AB: That’s a good question! I feel like Hulu doesn’t have a distinct tone, they explore a lot of genres and tone, which I appreciate and they really let each show do its thing. I haven’t heard anything other than total support from Hulu in regards to the show, which is nice especially because they go full out with everything that they do. I think that they put most of their money into production, which you see in the final product, and I watch The Handmaid’s Tale. I watch everything on Hulu, basically, I range from The Handmaid’s Tale to Future Man, which is this very broad comedy. They’re not afraid of not being an award-winning platform, if they have a comedy or a superhero romance, and they’re not afraid to go fully into the award-winning drama that is The Handmaid’s Tale. I don’t know if watching these shows affect my work for Hulu, but I do appreciate the free rein Hulu gives to artists.
BT: How do you look at the conflicts on the show?
AB: It’s interesting, because until I watch it, I don’t really know what’s going on with Gert because when I’m working on my character, my circumstances, I don’t try to focus on “What is Janet Stein up to today?” But it is really interesting, especially season Two, we get to work with the parents a lot more, at least I got to work with parents I hadn’t worked with before, like Janet Stein (Ever Carradine). It’s really interesting being with them in the moment because everything they do has so many layers behind it that we could never understand with our characters. And they are of course so talented that it was almost a treat watching season one because I didn’t really work with the parents, and I didn’t know what was going on with them, and then watching it back I got to watch as a fan and feel the emotional conflict with them [laughs.]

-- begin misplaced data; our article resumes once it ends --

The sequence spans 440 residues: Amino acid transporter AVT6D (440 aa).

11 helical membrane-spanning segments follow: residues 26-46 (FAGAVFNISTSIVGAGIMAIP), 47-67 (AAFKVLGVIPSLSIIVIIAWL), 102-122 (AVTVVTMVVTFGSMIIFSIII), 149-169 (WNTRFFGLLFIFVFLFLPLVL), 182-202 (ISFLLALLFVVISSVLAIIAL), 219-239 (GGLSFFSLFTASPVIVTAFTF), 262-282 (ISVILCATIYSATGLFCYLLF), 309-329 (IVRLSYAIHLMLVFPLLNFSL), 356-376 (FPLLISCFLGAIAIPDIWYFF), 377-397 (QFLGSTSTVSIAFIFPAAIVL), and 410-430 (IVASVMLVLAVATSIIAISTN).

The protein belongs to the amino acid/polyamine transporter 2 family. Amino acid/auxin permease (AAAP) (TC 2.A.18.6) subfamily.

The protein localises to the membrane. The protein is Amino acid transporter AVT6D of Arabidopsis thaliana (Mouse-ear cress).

BT: What sense of personal responsibility do you feel toward fighting injustice?
AB: It’s very interesting juggling the activism that I have been involved in my whole life and now the platform that I have been given through this show. I feel pretty confident in what we are putting out into the world. Even with something like Gert’s feminism in season one, I feel like they really showed a young feminist coming into her own. Even if she said or did anything that wasn’t a perfect person, it was so real and human. She grew from everything and everything was set up with a payoff, so I really appreciate the messages that we’re sending out on the show.